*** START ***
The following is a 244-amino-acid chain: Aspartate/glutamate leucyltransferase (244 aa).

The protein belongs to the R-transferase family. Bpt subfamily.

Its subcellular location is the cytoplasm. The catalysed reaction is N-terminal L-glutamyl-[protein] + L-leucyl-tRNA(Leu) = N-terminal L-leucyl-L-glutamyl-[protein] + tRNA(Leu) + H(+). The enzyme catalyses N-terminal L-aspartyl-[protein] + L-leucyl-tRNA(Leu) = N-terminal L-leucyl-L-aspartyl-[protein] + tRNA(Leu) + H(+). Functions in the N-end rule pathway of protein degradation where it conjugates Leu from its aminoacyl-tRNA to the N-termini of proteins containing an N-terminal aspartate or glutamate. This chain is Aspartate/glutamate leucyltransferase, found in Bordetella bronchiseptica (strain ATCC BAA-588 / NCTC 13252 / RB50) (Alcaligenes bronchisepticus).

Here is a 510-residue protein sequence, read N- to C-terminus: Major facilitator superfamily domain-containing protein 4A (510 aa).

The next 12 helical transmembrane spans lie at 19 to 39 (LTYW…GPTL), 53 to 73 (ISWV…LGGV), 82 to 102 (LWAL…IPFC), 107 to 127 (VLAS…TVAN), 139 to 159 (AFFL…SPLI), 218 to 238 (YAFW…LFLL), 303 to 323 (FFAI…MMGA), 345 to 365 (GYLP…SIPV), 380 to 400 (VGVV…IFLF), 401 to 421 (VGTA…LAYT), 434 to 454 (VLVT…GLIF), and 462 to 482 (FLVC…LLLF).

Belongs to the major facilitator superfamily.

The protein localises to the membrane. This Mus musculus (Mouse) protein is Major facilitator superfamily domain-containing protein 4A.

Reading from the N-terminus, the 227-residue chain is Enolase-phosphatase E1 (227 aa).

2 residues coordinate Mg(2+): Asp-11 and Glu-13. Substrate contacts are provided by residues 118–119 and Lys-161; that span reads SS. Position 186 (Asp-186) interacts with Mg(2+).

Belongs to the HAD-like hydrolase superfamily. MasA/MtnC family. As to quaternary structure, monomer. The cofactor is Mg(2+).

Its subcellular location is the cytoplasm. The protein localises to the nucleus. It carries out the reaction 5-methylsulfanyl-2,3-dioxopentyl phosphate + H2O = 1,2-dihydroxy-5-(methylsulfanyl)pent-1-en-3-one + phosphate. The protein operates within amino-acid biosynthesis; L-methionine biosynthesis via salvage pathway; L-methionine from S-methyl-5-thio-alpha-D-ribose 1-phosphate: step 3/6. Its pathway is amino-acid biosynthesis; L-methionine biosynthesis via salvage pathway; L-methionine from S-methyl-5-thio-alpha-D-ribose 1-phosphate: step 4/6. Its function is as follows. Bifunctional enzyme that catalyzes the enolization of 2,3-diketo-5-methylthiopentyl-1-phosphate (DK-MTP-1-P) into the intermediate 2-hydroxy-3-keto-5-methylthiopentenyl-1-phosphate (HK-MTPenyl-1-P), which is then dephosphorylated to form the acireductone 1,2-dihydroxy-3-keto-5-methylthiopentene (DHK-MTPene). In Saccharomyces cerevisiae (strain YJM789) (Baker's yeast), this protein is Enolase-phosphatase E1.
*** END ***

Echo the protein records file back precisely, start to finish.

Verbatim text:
The following is a 244-amino-acid chain: Aspartate/glutamate leucyltransferase (244 aa).

The protein belongs to the R-transferase family. Bpt subfamily.

Its subcellular location is the cytoplasm. The catalysed reaction is N-terminal L-glutamyl-[protein] + L-leucyl-tRNA(Leu) = N-terminal L-leucyl-L-glutamyl-[protein] + tRNA(Leu) + H(+). The enzyme catalyses N-terminal L-aspartyl-[protein] + L-leucyl-tRNA(Leu) = N-terminal L-leucyl-L-aspartyl-[protein] + tRNA(Leu) + H(+). Functions in the N-end rule pathway of protein degradation where it conjugates Leu from its aminoacyl-tRNA to the N-termini of proteins containing an N-terminal aspartate or glutamate. This chain is Aspartate/glutamate leucyltransferase, found in Bordetella bronchiseptica (strain ATCC BAA-588 / NCTC 13252 / RB50) (Alcaligenes bronchisepticus).

Here is a 510-residue protein sequence, read N- to C-terminus: Major facilitator superfamily domain-containing protein 4A (510 aa).

The next 12 helical transmembrane spans lie at 19 to 39 (LTYW…GPTL), 53 to 73 (ISWV…LGGV), 82 to 102 (LWAL…IPFC), 107 to 127 (VLAS…TVAN), 139 to 159 (AFFL…SPLI), 218 to 238 (YAFW…LFLL), 303 to 323 (FFAI…MMGA), 345 to 365 (GYLP…SIPV), 380 to 400 (VGVV…IFLF), 401 to 421 (VGTA…LAYT), 434 to 454 (VLVT…GLIF), and 462 to 482 (FLVC…LLLF).

Belongs to the major facilitator superfamily.

The protein localises to the membrane. This Mus musculus (Mouse) protein is Major facilitator superfamily domain-containing protein 4A.

Reading from the N-terminus, the 227-residue chain is Enolase-phosphatase E1 (227 aa).

2 residues coordinate Mg(2+): Asp-11 and Glu-13. Substrate contacts are provided by residues 118–119 and Lys-161; that span reads SS. Position 186 (Asp-186) interacts with Mg(2+).

Belongs to the HAD-like hydrolase superfamily. MasA/MtnC family. As to quaternary structure, monomer. The cofactor is Mg(2+).

Its subcellular location is the cytoplasm. The protein localises to the nucleus. It carries out the reaction 5-methylsulfanyl-2,3-dioxopentyl phosphate + H2O = 1,2-dihydroxy-5-(methylsulfanyl)pent-1-en-3-one + phosphate. The protein operates within amino-acid biosynthesis; L-methionine biosynthesis via salvage pathway; L-methionine from S-methyl-5-thio-alpha-D-ribose 1-phosphate: step 3/6. Its pathway is amino-acid biosynthesis; L-methionine biosynthesis via salvage pathway; L-methionine from S-methyl-5-thio-alpha-D-ribose 1-phosphate: step 4/6. Its function is as follows. Bifunctional enzyme that catalyzes the enolization of 2,3-diketo-5-methylthiopentyl-1-phosphate (DK-MTP-1-P) into the intermediate 2-hydroxy-3-keto-5-methylthiopentenyl-1-phosphate (HK-MTPenyl-1-P), which is then dephosphorylated to form the acireductone 1,2-dihydroxy-3-keto-5-methylthiopentene (DHK-MTPene). In Saccharomyces cerevisiae (strain YJM789) (Baker's yeast), this protein is Enolase-phosphatase E1.